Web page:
In broad strokes, the plot for Archie Meets Batman ’66 is remarkably similar to that of Batman: The Movie. There’s an increased focus on the Bruce Wayne persona, not just Batman; an undercover Catwoman, infiltrating intellectual institutions under the guise of Ms. Kitanya Irenya Tatanya Karenska Alisoff (or Kitka, a charming acronym); and a team of the most dastardly ne’er-do-wells to ever commit crimes in the fair city of Gotham. It could easily be written off as derivative, and perhaps it is. But… I don’t know. Even though there’s not a lot going on in this series, I find it almost comfortably quaint.
It’s all incredibly low stakes, almost surely by design, as the driving conflict (“villains want to take over
the world Riverdale and then maybe the world”) takes a backseat to scenes with characters just… doing stuff. That’s an incredibly ineloquent way of putting it, but it’s true: the characters interact and do things, but they don’t do an awful lot. It’s a very laid back narrative, free of any sort of controversy.
Honestly? I’m more than okay with that. Neither Archie nor Batman ’66 need to be edgy, and certainly not when they team up. They’re fun properties, and that’s all they need to be. After the bad taste that the Wonder Woman crossover left in my mouth, I’m perfectly fine with a comic that has no higher aspirations than just being a good time.
And a good time it is, especially when Dan Parent, J. Bone, and Kelly Fitzpatrick are allowed to let loose a bit. They manage to balance the somewhat accurate likenesses of the Batman characters with the purely fictional Archie cast, and I love their Cesar Romero Joker in particular. He’s a pure delight any time he’s seen on the page, frequently wearing increasingly more ridiculous hats and outfits. His attempts to break Jughead are great comedic fodder, and the bright pop art stylings of the scenes evoke the Batman show and the Sixties in particular.
The real MVP is Jack Morelli, whose letters take the already energetic fight and action scenes and give them a welcome sense of camp.
The plot, as there is one, is thin at best, as I said before. Even with such a thin narrative, though, the story never real feels like it meanders. Early issues did have a sense of “wheel spinning,” that’s true, but now that the story has settled into a groove, Jeff Parker and Michael Moreci seem to just be having fun writing that characters. There’s not a lot to analyze or much in the way of thematic depth, but there are dodgeball fights so I’d say it’s a wash.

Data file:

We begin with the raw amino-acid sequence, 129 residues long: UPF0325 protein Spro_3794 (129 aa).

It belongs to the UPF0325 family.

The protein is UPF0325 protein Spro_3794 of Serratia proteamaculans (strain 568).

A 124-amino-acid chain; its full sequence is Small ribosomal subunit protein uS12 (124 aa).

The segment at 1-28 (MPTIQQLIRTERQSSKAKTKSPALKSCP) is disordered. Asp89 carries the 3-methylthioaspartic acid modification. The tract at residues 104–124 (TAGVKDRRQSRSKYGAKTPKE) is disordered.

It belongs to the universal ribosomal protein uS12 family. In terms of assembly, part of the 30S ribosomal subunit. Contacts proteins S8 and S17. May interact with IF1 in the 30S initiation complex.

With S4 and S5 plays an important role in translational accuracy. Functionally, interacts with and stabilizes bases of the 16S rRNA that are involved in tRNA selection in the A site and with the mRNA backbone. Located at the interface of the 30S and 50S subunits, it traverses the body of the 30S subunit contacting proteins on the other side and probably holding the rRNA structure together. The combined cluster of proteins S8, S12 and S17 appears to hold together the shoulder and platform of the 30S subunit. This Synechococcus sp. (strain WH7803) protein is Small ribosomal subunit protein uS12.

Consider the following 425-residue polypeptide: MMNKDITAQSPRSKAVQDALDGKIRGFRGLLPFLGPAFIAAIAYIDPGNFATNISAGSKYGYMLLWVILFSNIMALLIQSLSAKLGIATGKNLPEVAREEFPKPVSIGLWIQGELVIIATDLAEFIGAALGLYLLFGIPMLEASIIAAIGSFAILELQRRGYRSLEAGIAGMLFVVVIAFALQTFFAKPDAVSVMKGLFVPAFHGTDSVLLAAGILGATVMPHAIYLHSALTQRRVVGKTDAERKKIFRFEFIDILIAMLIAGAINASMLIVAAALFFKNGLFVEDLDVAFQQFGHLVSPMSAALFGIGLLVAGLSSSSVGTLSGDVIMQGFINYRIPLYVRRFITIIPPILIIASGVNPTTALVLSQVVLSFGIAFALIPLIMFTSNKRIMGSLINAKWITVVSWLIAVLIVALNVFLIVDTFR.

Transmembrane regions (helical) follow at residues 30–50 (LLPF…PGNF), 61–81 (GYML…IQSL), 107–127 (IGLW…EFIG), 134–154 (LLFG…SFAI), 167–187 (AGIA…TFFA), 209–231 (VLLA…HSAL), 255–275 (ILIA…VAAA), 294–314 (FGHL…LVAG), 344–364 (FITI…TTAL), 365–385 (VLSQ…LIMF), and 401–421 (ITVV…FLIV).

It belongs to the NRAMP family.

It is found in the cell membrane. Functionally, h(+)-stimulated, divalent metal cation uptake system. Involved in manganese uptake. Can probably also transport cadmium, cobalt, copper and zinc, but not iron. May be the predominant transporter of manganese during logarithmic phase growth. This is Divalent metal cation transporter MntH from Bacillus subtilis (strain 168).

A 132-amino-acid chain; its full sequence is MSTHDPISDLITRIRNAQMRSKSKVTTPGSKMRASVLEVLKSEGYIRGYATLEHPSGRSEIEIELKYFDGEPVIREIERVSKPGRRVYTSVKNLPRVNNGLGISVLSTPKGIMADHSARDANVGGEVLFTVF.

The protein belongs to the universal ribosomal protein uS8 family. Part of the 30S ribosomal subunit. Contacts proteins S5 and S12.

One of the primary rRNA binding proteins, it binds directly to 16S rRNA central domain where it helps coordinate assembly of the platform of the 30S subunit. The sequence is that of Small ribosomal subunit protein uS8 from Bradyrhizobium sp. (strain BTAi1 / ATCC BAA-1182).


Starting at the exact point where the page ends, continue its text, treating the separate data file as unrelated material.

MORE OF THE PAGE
One of my favorite aspects of this issue– and I’m sure Adam West would approve– is the fact that it’s Bruce Wayne who gets the lion’s share of focus, not a costumed Batman. He attends a party hosted by Veronica’s dad, finding out firsthand just how much of a crapbag that guy is, and is equipped for any emergency as befitting a crimefighter.
There’s nothing revelatory in this scene, just some fun character interactions. I do like that Parker and Moreci are utilizing the United Underworld as the main villainous presence, while cleverly incorporating a more obscure foe like Siren at the same time. It makes the story feel more fresh instead of the outright retread it could have been, and her unique skills make sense in how the other baddies are trying to take over the town. It makes the world feel just a little bit bigger when characters like her are used.
This is a book that’s easy to read, but kind of hard to review. The quality is consistent and at the very least good, if not outstanding, and it never feels like a chore to get through. Even still, there’s not much to talk about with each passing issue other than its positive consistency, though I suppose that’s better than being consistently negative. In the best possible way, Archie Meets Batman ’66 is a safe book that doesn’t aim any higher than it needs to. It’s entertaining and almost comforting in how safe it is, and really? I wouldn’t have it any other way.
Bonus: As always, delightful variant covers from the likes of Rebekah Isaacs, Les McClaine, Joe Quinones, Billy Tucci, and Chip Zdarsky.
- You like Archie.
- You like Batman ’66.
- Dodgeball fights!
Overall: Archie Meets Batman ’66 is a book you go into expecting a good time, and that’s exactly what you get. The writing is light and funny, the visuals are bright and engaging, and the lettering ramps up the campiness to make it feel like an episode of Batman jumped off the screen and onto the page. It’s not remarkably deep, but it’s consistently entertaining, and the creators are clearly having a good time. It’s not a book that aims to change the medium, nor does it need to strive for that goal; this is exactly what you would think a Batman and Archie crossover would be, and that’s precisely why it works.